The Because Project: Impaired Sensory Processing in ASD: From Clinical Profiles to Synaptic Mechanisms

Oral Presentation
Friday, May 11, 2018: 11:45 AM
Grote Zaal (de Doelen ICC Rotterdam)
M. Verhage, CNCR, VU Medical Center, Amsterdam, Amsterdam, Netherlands

The neurobiological mechanisms underlying ASD are still poorly understood. Recently, sensory sensitivities, such as extreme sensitivity to light, sound, or touch, were added to the ASD diagnostic criteria (DSM5) as negative and prevalent symptoms. A new network theory explains the sensory sensitivity problems in ASD by a disturbed excitation/inhibition (E/I) balance in synaptic networks in the brain.The current project aims to test this theory using behavioral, neuropsychological, neurophysiological and cellular analyses of sensory processing deficits in ASD.


In this presentation, I will highlight the progress of BECAUSE: From Behavior to Cell in AUtism SEnsory processing, a Dutch national project to test this theory using behavioral, neuropsychological, neurophysiological and synaptic analyses of sensory processing deficits in ASD.


BECAUSE has exploited our Netherlands Autism Register to pre-select extreme cases of high and low sensory sensitivity among ASD participants (currently 683) and control subjects and examine the relationship between sensory sensitivity and other clinical characteristics and daily functioning skills. Eighty pre-selected participants have been assessing further, using customized sensory processing tasks and EEG, which we have previously optimized to analyze sensory sensitivity and E/I balance. We have previously optimied small, standardized neuronal networks in vitro, made of human neurons derived from induced pluripotent stem cells (iPSCs) and to record differences in synaptic and network properties. The sensory sensitivity and E/I balance tests is used to generate these standardized in vitro networks of the most extreme cases. Finally, it has been proposed that the (unknown) neurobiological mechanisms underlying sensory processing deficits are similar to those underlying higher order social function deficits (Baum et al., 2015). Therefore, we are testing whether the outcomes of our neuropsychological and neurophysiological tests are predictive for the reported higher order function deficits.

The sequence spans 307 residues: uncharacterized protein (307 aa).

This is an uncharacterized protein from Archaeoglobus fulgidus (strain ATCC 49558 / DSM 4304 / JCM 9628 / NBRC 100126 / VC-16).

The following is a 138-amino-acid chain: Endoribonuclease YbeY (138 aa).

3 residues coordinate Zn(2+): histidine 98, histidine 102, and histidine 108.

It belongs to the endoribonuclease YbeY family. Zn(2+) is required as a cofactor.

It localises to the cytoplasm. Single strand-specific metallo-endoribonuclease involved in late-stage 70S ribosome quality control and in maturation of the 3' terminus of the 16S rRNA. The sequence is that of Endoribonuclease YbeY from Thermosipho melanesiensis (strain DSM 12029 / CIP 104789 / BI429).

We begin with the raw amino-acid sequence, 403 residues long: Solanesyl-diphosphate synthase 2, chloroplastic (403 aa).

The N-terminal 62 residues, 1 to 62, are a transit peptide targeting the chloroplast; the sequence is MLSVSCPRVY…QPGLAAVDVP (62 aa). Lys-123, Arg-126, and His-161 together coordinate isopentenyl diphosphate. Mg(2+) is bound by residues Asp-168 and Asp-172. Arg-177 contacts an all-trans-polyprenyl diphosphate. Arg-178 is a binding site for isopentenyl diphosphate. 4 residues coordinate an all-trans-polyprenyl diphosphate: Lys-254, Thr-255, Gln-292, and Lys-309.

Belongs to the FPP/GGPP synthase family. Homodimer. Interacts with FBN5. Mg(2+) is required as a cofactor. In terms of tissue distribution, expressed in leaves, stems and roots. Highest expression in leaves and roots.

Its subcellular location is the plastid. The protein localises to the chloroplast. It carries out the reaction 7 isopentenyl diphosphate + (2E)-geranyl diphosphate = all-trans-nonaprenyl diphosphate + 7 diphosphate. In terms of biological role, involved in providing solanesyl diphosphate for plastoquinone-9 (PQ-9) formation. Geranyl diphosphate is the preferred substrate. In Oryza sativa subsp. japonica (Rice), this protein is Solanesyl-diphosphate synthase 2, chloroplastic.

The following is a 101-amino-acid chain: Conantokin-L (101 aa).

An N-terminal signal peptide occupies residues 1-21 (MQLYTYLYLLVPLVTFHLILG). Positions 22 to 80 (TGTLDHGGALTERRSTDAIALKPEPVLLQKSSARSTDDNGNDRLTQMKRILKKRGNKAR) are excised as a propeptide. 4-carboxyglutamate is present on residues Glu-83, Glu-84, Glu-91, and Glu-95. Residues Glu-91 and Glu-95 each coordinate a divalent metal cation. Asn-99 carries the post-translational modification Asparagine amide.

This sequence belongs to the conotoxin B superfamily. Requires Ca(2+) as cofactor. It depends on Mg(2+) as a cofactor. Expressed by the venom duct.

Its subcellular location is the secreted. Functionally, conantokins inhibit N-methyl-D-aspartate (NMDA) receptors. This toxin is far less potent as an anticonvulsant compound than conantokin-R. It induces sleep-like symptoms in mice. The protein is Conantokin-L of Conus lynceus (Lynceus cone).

This presentation will be the first presentation of the BECAUSE screenings data. In addition, the completed pilot studies on EEG-analysis of excitation/inhibition balance and synapse physiology in patient-derived neurons will be discussed.


BECAUSE brings together unique expertise to bridge across behavioral, neuropsychological, neurophysiological and cellular research domains of ASD, focusing on a symptom that is recently recognized as a central mechanism, also in relation to other indicators of ASD, but for which integrated studies across research domains are still lacking. Whereas higher order social functions are difficult to measure quantitatively, sensory processing can be easily quantified in a manner that is less biased for age, gender, or cultural background. BECAUSE is expected to lead to a more objective, unbiased and homogeneous ASD subtyping which is again expected to improve ASD diagnosis and facilitate cellular studies with neurons derived from ASD participants. Such iPSC-derived neuronal models, in contrast to current (monogenic) animal- or cell-models, present the full polygenic complexity of ASD. Together, BECAUSE provides a unique opportunity to bring together information from these different research domains, enhance our understanding of the complexity of ASD, and provide intervention targets to alleviate the burden of ASD.